Facebook went from zero video views per day a few years ago to 4 billion views, and the rise wasn't all tweaks to the algorithm. Facebook credits two key events that drove the social network to those 4 billion video views per day, 75 percent of which happen on mobile devices.
Carolyn Everson, Facebook's vice president of global marketing, cited the introduction of auto-play video and the ALS Ice Bucket Challenge as events that propelled her company’s video view count. Both of those milestones were visualized in a graph shown during her presentation at New York’s Advertising Week Monday morning.
“Consumers have always loved sights, sound and motion,” Everson said at the presentation. “There were two key inflection points that sent our views up to the right.”
Prior to including auto-play (the feature that runs videos as a user hovers over the content either on mobile or desktop), Facebook had about 1 billion video views per day on the network. Facebook began testing the feature in September 2013 and opened the format to all advertisers that December. During that first three-month test period, Facebook recorded a more than 10 percent increase in users watching, liking, sharing and commenting on videos.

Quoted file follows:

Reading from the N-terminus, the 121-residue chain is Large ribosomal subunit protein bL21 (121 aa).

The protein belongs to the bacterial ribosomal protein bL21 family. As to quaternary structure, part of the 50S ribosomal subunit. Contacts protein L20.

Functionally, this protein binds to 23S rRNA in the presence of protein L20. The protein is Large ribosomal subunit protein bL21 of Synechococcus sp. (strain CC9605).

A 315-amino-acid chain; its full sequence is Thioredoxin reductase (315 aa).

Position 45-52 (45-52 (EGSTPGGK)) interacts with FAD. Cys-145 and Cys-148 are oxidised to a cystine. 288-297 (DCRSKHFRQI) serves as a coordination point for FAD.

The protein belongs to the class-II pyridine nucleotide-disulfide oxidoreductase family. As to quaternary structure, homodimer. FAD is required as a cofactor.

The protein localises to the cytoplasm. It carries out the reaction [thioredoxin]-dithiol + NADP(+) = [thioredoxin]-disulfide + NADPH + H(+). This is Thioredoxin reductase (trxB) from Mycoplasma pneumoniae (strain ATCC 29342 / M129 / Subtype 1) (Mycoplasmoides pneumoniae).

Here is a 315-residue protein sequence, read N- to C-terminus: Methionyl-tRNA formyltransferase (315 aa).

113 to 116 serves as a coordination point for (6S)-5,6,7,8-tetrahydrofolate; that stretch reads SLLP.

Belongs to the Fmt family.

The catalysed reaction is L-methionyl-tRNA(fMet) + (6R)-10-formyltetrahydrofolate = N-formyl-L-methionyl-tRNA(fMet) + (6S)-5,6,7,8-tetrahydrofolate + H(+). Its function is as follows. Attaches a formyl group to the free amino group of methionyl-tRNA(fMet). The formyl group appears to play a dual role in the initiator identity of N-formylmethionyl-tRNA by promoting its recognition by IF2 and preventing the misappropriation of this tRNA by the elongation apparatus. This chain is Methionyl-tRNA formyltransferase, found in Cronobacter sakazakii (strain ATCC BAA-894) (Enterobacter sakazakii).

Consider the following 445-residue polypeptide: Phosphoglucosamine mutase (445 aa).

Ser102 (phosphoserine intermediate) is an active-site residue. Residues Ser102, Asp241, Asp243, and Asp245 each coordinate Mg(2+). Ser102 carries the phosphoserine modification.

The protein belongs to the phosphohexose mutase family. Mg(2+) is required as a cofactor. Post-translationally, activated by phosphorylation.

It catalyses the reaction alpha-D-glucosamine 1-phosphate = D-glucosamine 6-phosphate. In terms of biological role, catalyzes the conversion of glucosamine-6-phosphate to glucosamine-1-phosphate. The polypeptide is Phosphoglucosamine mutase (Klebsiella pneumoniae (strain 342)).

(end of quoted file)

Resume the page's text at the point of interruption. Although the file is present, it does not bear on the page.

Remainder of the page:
Daily views also were boosted by a highly popularized and user-initiated campaign from 2014. The ALS Ice Bucket Challenge drew more than 17 million videos that were watched more than 10 billion times by about 440 million people, from June 1 to September 1, 2014, Facebook reported.
During 2014, the site averaged 2 billion video views per day and has continued to move forward since the Ice Bucket Challenge. That in part is driven by more user growth. At the time of the ALS campaign, Facebook had about 1.32 billion monthly active users. The site’s user base is now up to 1.49 billion.
Auto-play has been cast by some as a way of “cheating” for video views, and some advertisers have been frustrated by the lack of data Facebook provided. In response, Facebook has been iterating how it charges customers for views to alleviate these concerns of Madison Avenue.
“Auto-play is the delightful, Harry Potter-esque experience that’s about bringing images to life and not even having consumers to have to click play,” Everson said in her presentation.
Better, and more, data from Facebook is something advertisers have been pushing for from the social network as it tries to convince brands to move dollars from TV spending budgets to digital video ads. Facebook released new products and tools Sunday.
In response to Everson’s onstage inquiry about what Facebook could be doing better, Nigel Morris, CEO of global digital marketing and communications company Dentsu Aegis Network Americas & EMEA, said, “The data issue is massively difficult ... smash some of those barriers down.”